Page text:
. "Appendix B: Redesigning Health Care with Insights from the Science of Complex Adaptive Systems." Crossing the Quality Chasm: A New Health System for the 21st Century. Washington, DC: The National Academies Press, 2001.
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Crossing the Quality Chasm: A New Health System for the 21st Century
fundamentally, they are not. When the human parts do not act as expected or hoped for, we say that people are being “unreasonable” or “resistant to change,” their behavior is “wrong” or “inappropriate.” The system designer’s reaction typically is to specify behavior in even more detail via laws, regulations, structures, rules, guidelines, and so on. The unstated goal seems to be to make the human parts act more mechanical.
RECONCILING MECHANICAL AND ADAPTIVE SYSTEMS THINKING
This apparently misguided thinking arises from traditional science. In the Renaissance, Galileo, Newton, and others gave us the image of the clockwork universe (Capra, 1996). The paradigm of science for the last several hundred years has been one of reductionism; that is, further study of the parts of systems will lead to deeper understanding and predictability. Indeed, this tradition has led to great advances in knowledge.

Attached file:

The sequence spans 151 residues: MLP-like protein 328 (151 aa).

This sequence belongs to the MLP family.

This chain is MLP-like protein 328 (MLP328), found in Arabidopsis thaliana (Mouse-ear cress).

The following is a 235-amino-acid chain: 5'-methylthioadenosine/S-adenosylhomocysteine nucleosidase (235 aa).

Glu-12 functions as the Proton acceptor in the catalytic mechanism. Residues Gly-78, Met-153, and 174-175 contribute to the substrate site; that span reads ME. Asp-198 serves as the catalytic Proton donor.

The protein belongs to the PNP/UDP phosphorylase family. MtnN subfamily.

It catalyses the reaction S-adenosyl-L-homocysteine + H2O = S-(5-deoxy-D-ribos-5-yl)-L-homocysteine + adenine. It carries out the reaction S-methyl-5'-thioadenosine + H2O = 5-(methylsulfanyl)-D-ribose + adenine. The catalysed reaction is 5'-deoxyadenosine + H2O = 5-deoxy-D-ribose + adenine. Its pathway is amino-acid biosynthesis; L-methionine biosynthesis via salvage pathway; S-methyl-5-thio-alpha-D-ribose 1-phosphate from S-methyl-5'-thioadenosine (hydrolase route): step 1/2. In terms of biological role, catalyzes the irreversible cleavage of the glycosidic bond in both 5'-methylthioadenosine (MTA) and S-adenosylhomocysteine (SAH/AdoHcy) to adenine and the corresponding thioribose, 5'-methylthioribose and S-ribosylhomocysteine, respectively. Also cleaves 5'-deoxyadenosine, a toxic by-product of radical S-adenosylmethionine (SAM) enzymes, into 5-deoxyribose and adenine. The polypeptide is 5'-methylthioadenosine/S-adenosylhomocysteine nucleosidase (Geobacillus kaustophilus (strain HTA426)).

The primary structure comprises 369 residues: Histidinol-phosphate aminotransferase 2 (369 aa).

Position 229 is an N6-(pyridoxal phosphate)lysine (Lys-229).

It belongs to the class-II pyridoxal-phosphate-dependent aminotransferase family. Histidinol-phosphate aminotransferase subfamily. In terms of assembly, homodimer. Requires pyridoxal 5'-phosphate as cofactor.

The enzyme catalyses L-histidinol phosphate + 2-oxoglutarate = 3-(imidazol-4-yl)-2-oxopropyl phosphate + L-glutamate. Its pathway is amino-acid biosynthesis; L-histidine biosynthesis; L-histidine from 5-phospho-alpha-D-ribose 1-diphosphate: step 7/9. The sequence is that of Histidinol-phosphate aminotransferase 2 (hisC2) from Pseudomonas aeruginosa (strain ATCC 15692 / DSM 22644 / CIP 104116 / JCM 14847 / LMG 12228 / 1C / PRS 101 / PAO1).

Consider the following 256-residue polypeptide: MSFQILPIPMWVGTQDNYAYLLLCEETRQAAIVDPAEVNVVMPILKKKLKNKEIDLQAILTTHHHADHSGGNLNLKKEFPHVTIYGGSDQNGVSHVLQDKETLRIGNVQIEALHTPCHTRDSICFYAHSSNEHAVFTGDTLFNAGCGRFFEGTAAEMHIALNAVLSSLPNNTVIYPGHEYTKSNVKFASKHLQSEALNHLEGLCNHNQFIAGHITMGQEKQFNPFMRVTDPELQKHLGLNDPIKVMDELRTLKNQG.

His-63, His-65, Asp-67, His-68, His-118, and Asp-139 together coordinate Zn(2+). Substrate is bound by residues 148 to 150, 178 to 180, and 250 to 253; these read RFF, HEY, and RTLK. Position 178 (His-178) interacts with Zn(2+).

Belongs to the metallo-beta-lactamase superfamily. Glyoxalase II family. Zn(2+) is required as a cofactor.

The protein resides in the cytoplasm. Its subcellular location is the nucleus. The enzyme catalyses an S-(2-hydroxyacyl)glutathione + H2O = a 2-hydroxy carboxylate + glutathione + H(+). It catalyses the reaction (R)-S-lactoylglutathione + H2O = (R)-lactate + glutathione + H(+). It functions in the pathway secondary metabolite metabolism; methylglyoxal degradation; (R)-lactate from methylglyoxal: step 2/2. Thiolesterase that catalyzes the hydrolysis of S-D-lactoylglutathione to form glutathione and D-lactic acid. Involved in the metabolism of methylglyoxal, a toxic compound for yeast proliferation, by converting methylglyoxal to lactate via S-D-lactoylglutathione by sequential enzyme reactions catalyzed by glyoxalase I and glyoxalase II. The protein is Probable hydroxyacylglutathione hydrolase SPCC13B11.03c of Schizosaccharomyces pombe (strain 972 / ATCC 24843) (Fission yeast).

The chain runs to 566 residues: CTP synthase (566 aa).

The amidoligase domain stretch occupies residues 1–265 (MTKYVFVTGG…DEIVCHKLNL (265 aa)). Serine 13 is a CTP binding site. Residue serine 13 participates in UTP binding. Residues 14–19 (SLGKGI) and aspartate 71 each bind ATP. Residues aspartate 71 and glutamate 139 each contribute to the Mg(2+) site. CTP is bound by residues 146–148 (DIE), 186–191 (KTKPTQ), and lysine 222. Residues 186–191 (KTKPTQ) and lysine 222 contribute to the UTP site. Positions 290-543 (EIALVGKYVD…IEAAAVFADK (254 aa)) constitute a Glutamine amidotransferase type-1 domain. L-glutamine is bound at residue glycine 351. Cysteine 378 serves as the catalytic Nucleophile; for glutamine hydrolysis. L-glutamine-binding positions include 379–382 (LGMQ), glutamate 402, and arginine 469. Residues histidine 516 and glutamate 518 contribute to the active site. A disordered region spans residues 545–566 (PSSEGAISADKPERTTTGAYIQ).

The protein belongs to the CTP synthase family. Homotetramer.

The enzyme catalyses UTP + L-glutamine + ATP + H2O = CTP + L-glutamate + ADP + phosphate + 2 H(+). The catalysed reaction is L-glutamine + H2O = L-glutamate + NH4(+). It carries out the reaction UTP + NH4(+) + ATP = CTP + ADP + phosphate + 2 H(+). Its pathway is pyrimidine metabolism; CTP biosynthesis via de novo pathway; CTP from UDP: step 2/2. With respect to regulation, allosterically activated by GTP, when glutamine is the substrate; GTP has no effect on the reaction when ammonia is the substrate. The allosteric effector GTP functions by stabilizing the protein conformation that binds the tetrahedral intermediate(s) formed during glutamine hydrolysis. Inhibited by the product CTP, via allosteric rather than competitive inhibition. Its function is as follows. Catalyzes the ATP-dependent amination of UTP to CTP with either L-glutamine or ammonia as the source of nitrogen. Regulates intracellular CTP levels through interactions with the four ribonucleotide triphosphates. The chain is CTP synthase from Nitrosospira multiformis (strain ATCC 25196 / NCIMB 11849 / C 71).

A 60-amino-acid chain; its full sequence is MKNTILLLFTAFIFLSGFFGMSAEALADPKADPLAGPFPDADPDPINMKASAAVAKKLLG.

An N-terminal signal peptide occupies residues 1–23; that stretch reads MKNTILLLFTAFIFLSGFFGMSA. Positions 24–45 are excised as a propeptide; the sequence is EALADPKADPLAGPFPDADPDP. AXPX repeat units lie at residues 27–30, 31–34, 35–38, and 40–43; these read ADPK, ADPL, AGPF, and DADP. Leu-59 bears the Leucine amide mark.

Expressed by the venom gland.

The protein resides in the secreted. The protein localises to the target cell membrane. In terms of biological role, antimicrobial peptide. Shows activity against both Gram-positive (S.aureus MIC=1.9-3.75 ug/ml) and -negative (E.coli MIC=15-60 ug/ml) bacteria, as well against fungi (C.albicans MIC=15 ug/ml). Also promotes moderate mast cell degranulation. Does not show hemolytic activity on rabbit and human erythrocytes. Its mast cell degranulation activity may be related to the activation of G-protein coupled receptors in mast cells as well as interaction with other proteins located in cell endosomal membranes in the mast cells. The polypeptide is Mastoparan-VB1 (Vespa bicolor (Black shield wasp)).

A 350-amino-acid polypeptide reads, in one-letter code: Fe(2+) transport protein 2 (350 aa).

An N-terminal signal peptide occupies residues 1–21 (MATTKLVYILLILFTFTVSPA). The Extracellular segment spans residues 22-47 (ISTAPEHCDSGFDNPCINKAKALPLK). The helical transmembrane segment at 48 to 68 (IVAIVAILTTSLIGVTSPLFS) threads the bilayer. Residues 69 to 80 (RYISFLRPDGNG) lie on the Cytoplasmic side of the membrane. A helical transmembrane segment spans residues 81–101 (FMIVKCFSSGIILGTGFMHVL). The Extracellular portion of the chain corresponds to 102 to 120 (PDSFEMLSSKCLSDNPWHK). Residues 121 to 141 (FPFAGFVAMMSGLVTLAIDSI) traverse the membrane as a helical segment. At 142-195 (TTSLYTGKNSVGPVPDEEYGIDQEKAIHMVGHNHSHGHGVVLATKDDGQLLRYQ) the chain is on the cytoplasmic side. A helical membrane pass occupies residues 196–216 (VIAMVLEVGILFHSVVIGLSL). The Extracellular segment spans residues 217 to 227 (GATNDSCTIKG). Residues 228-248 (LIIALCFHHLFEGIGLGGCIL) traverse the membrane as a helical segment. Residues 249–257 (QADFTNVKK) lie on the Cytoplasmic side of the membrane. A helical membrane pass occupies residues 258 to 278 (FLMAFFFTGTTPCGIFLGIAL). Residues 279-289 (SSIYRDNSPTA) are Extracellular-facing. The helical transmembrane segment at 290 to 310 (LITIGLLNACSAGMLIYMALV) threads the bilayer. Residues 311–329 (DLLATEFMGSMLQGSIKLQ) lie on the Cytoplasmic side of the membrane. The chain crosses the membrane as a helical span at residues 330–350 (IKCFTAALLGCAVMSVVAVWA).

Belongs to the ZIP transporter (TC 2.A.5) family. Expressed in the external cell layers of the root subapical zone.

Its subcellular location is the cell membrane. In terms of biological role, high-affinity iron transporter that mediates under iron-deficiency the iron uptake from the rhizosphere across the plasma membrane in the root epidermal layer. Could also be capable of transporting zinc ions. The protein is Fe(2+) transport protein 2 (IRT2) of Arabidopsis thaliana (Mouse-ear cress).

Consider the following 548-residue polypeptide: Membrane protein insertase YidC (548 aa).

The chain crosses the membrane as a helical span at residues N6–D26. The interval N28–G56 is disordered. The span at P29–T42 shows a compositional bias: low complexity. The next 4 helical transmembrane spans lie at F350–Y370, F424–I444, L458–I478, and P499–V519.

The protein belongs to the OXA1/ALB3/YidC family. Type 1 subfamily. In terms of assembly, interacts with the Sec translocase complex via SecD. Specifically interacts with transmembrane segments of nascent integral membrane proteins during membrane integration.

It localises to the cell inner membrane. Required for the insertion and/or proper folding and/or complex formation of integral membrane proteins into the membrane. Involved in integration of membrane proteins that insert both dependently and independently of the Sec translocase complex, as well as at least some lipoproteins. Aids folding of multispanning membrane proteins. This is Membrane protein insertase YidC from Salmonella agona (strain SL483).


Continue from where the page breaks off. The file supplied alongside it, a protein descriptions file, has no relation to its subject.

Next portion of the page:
Reductionist thinking has also been applied to organizations. Taylor (1911) introduced “scientific management” a century ago and changed our view of systems of work. Taylorism resulted in huge gains in productivity through the introduction of scientific study of time and motion in work. Taylor believed that if workers would do their work in the “one best way,” everyone would benefit (Kanigel, 1997). These ideas form a continuing and deeply held paradigm today (Morgan, 1997; Zimmerman et al., 1998; Brown and Eisenhardt, 1998).
Mechanical systems thinking does work in many situations when applied to human systems, and it has led to great progress in the past century. It is precisely because mechanical systems thinking works in many situations that it has become such a strongly held paradigm.
Organizational theorist Ralph Stacey (1996) provides a way to think about this seeming paradox (Figure B-1). Zimmerman et al. (1998) further describe this concept and provides several examples of its application in health care. In the lower left portion of the diagram are issues in which there is a high degree of certainty (as to outcomes from actions) and a high degree of agreement (among the people involved in taking the actions). Here, mechanical systems thinking with detailed plans and controls is appropriate. An example in health care is a surgical team doing routine gall bladder surgery. Through experience and the accumulation of knowledge, there is a high degree of certainty about the surgical procedures that lead to successful outcomes. The members of the surgical team agree on the way they will operate. In a good surgical team, everyone’s actions need to be relatively predictable and somewhat mechanical. Someone who behaved unpredictably would be expelled from the team. In this area it is important to fully specify behavior and reduce variation, and there are many such issues at both the micro- and macrosystem level in health care.